How to replace a clinical day in the virtual classroom using Real Life Clinical Reasoning scenarios


Step 1: Review the prepared lesson plan.

You’ll find clinical day lesson plans for each topic area in ATI’s Real Life Clinical Reasoning Scenarios in the “Resources” section after you log in to the ATI website. (Click on the “Products & Integration” card, and then scroll to “Real Life.”). Also look for the new overview document, “Virtual Clinical Replacement Lesson Plan,” which was recently added to support educators dealing with the COVID-19 pandemic.

“The lesson plans have specific information indicating what materials are needed, what the objectives of the lessons are, the amount of time likely to complete, an overview of the scenario, and specific instructional components. They also include deliverables that are developed throughout the lesson activities,” Kane explained.

Step 2: Review the lesson plan with students & assign prework.

Explain the objectives of the lesson and how much time students can expect it to take (including prework). During this explanation, describe the scenario in general. Then identify the individual tasks (deliverables) students will need to complete as prework before coming together in the virtual classroom. For example, instruct students to download and print out the specific active learning templates related to the specific scenario, such as Medications, Nursing Skill, and System Disorder.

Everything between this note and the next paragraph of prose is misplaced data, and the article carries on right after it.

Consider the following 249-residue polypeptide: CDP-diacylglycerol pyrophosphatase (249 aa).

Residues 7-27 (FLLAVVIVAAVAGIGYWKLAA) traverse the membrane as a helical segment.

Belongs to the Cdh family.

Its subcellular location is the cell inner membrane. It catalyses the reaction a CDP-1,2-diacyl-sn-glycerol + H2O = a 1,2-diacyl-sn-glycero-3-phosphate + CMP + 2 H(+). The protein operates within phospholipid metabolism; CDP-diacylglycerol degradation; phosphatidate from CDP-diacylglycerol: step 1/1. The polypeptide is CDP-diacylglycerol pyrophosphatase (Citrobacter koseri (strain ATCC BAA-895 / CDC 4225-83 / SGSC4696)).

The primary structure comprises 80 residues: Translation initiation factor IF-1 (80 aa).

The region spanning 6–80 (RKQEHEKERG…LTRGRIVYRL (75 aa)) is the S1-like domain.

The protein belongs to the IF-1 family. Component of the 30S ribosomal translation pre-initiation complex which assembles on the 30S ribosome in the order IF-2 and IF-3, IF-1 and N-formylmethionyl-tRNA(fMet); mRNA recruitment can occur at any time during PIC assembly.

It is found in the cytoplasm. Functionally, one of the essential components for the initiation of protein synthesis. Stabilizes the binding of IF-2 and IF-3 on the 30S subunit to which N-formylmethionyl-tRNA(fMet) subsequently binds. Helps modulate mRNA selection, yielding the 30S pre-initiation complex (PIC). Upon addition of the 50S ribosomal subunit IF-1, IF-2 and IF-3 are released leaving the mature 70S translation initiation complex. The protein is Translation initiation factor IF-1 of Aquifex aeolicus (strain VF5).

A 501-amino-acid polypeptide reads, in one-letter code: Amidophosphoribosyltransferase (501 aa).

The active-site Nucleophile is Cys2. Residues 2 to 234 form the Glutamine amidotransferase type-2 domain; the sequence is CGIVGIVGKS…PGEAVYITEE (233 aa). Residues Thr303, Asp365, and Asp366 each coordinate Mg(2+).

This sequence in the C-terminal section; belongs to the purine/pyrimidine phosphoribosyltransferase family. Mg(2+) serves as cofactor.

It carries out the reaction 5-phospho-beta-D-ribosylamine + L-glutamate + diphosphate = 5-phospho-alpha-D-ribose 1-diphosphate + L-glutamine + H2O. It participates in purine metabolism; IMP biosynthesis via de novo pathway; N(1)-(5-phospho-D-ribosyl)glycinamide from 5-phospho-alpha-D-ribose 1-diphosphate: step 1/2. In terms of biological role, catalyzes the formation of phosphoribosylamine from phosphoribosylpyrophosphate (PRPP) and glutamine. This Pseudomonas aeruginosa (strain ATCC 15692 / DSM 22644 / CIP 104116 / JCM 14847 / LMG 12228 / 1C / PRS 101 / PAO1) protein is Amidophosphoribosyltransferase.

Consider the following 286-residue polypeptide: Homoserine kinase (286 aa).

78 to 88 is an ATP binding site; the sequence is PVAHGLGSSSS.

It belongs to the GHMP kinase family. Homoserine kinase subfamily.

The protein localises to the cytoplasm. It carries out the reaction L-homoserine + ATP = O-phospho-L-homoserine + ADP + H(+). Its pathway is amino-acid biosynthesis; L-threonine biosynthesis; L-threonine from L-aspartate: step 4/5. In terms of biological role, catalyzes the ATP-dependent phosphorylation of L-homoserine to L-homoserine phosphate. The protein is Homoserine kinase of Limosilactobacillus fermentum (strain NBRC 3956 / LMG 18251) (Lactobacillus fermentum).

“We want them to come to the scenario as prepared as possible, so that the experience and the decisions they’re making are based on the application of content, as opposed to a general reaction with less information,” Kane explained.

When they have finished their hand-written, prework deliverables, have them take a pic, and submit the documents to you as evidence of their work.

Step 3a: Have students watch the scenario independently.

While watching the scenarios, students will make decisions that help them develop their critical thinking, and clinical judgment and reasoning skills, while striving for optimum performance. As they watch, they will have options in terms of which response to choose.